Dye sublimation banners and vinyl banners are both superior in certain applications, and both inferior in other applications. It would be similar, I think, to ask whether a car or a pickup truck is superior. The answer would be similar. Yes. And no.
A pickup truck is great if you need to haul a bed or a couch or a dresser or a fridge, but not as good to commute to your office job downtown or go on a date or drive cross-country in comfort without needing to haul a heavy load (although still usable for these travel needs). A car is not too good on a muddy road in the winter, and knobby tires aren't much fun to drive down the Interstate with. I could go on, but cars versus trucks aren't what you asked about.
Vinyl banners are a great "cheap" temporary sign solution, although fabric is not a lot more expensive any more. Vinyl looks good at a distance, and most exterior banners are made of vinyl, although this too is in a state of flux currently. Vinyl banners will usually weather quite well and stay looking good for 2-3 years, though I've seen them last 10 and still look decent.
Dye Sublimated Fabric Banners
Dye sublimation printed fabric banners have a stellar life span as well, and because the dye impregnates the cells of the polyester or other olefin based fabrics that are used in the dye sub printing process, these banners have great exterior longevity as well, and can last 20+ years indoors under fluorescent lighting with very little color fading.
Over the past few years, dye sublimation printing has moved out-of-doors to start to compete with other types of printed fabrics like pole banners that at one time were the domain of either vinyl or screen-printed acrylic fabrics.
What I Know Based on Experience
Personally, because I've been in this industry well over 20 years and have seen many products come along (and a few have come and gone during that time period as well), as any of you know who've read my blog know, I am a dyed-in-the-polyester (wool won't work - it's a natural fiber) fan of dye sublimation printing. I think digital "direct-to-substrate" (DTS or DTF) is great, but the look is just a bit less fabulous than dye sub printing which, because of the dye being converted to gas, creates a fabulous photograph-like continuous tone print, which is especially impressive on finer threaded fabrics like poly-silk or poly-satin.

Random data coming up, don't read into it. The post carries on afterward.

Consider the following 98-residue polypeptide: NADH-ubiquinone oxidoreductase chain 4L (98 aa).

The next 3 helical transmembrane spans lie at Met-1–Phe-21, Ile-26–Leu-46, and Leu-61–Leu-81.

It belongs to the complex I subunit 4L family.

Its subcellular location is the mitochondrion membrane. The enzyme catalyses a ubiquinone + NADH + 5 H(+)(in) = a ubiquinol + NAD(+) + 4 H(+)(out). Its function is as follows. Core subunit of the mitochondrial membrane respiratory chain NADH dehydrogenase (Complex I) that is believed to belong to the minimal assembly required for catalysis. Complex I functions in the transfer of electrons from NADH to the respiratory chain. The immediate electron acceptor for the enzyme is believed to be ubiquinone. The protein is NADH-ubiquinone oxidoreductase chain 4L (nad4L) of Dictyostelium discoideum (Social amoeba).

However, I am not consigning the vinyl banner to the bin of past signs quite yet. I think it'll be a long time (or maybe never) before the vinyl banner passes into oblivion. The vinyl banner has been around for decades, and because they can be printed cheap and fast and full color now, any business can use them to promote products, services, and events without pulling out the big checkbook (the small one will do).
Again, though, dye sublimation fabric printing prices are coming down, and in volume there is little cost difference between the two methods, and for a better looking banner now, dye sub fabrics are definitely the way to travel.
Find dye sublimation and vinyl banners in here at wholesale pricing. Company is rated A+ by the BBB. Ask for a Quote for FREE.
ABOUT THE AUTHOR
Barry K. Brown has been in the Sign, Banner, Decal and Display Business for over 20 years. It isn't what he thought he'd do with his life, but he says he knows too much now to do anything else!
He has been marketing these products online since 1998, and the company he was general manager of in 1998 was the first sign company to be listed on Yahoo!